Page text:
Roughly 3.5 million years ago, the sky turned into a massive flare of bubbling gas shining out of the galaxy's center — a true spectacle for the early ancestors of modern humans. And there's a chance we could catch the next event with our own eyes.
The explosion, also known as a Fermi bubble, was essentially our galaxy discharging a huge quantity of nuclear energy, including deadly ionizing radiation emanating from the supermassive black hole at the center of the Milky Way.
And according to a new study published on the preprint site arXiv, the epic event took place about 3.5 million years ago.
The discovery is redefining how we've come to understand our galaxy — which has been far more active than we thought.
Astronomers have been observing much smaller "burps" of the center of the galaxy for decades, but never something quite this violent.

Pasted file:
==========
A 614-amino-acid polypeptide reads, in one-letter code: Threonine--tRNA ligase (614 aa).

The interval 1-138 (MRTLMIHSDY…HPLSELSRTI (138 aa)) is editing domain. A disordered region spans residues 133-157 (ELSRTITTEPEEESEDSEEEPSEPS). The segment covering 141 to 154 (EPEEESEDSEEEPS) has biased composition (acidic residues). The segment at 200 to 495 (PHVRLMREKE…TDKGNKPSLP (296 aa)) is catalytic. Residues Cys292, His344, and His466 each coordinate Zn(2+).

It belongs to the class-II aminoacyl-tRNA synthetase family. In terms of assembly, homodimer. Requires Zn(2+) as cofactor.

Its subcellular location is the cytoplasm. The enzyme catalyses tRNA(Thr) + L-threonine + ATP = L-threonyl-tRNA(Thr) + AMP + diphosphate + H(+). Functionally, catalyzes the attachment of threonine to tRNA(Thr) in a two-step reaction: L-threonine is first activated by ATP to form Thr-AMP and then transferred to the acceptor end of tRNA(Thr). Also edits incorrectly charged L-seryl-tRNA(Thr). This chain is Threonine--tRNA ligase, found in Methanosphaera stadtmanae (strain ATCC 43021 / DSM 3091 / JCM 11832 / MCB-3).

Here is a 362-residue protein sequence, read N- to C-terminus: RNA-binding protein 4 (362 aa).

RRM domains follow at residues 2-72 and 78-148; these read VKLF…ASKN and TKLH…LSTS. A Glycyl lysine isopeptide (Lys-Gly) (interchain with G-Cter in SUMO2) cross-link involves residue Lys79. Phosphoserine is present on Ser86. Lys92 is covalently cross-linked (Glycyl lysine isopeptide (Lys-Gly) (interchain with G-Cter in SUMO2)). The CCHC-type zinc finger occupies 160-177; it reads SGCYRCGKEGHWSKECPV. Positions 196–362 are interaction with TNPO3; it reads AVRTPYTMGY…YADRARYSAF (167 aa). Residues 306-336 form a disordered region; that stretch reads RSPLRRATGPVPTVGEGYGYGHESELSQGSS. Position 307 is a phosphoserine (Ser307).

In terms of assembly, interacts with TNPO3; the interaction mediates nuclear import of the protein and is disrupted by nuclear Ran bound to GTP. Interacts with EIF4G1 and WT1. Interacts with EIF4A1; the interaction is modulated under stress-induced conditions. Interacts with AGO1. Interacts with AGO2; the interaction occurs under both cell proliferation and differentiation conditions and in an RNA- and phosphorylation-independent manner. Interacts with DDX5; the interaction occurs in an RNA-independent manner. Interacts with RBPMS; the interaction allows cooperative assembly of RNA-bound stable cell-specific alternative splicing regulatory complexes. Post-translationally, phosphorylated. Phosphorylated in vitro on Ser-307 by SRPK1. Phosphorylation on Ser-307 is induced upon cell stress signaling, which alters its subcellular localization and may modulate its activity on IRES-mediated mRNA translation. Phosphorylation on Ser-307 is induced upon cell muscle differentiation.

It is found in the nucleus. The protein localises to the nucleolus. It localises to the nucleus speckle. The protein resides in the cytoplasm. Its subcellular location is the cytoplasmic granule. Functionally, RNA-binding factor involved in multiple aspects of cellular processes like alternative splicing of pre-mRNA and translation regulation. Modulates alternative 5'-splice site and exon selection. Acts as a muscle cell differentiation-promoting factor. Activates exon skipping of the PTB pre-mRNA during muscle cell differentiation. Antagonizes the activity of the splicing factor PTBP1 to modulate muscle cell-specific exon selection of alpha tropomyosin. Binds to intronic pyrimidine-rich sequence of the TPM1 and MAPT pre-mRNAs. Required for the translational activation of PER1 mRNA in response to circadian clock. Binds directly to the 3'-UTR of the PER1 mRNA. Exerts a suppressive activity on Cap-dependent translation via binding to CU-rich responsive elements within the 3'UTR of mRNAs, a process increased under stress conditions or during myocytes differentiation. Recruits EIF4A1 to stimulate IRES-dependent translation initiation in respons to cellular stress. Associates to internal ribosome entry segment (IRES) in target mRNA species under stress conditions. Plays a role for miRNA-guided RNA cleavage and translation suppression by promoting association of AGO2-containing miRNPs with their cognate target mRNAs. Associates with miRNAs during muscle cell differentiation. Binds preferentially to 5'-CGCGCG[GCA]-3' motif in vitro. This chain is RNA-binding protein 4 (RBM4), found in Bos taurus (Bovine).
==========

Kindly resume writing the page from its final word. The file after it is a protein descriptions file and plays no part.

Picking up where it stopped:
"It's an amazing thought that, when cave people walked the Earth, if they'd looked off in the direction of the galactic center, they'd have seen some kind of giant ball of heated gas," lead author and director of the Sydney Institute for Astronomy at the University of Sydney Bland-Hawthorn said in a video about the study.
It must've been an extraordinary spectacle.
"The flare must have been a bit like a lighthouse beam," Professor Bland-Hawthorn told Astro 3D. "Imagine darkness, and then someone switches on a lighthouse beacon for a brief period of time."
And you didn't have to blink: the researchers estimate it could've lasted for some 300,000 years — an eternity to humans, but a short blip in galactic terms.
To find out when the explosion occurred, the researchers used data collected by the Hubble Space Telescope.
The discovery could give us insight into the formation of celestial bodies.
"We do think that [these events affect] how stars develop in the long-term evolution of our galaxy, but we just don't know exactly how," Bland-Hawthorn told ABC.
And it might happen again.
"Everyone says give it time, it will explode again," Bland-Hawthorn added. "It's the same with this galactic centre, give it time and it will blow up again."
READ MORE: Early Earthlings May Have Watched the Galaxy's Center Explode 3.5 Million Years Ago [Live Science]
More on the milky way: Milky Way's Giant Black Hole Lets out Two Giant, Radioactive Burps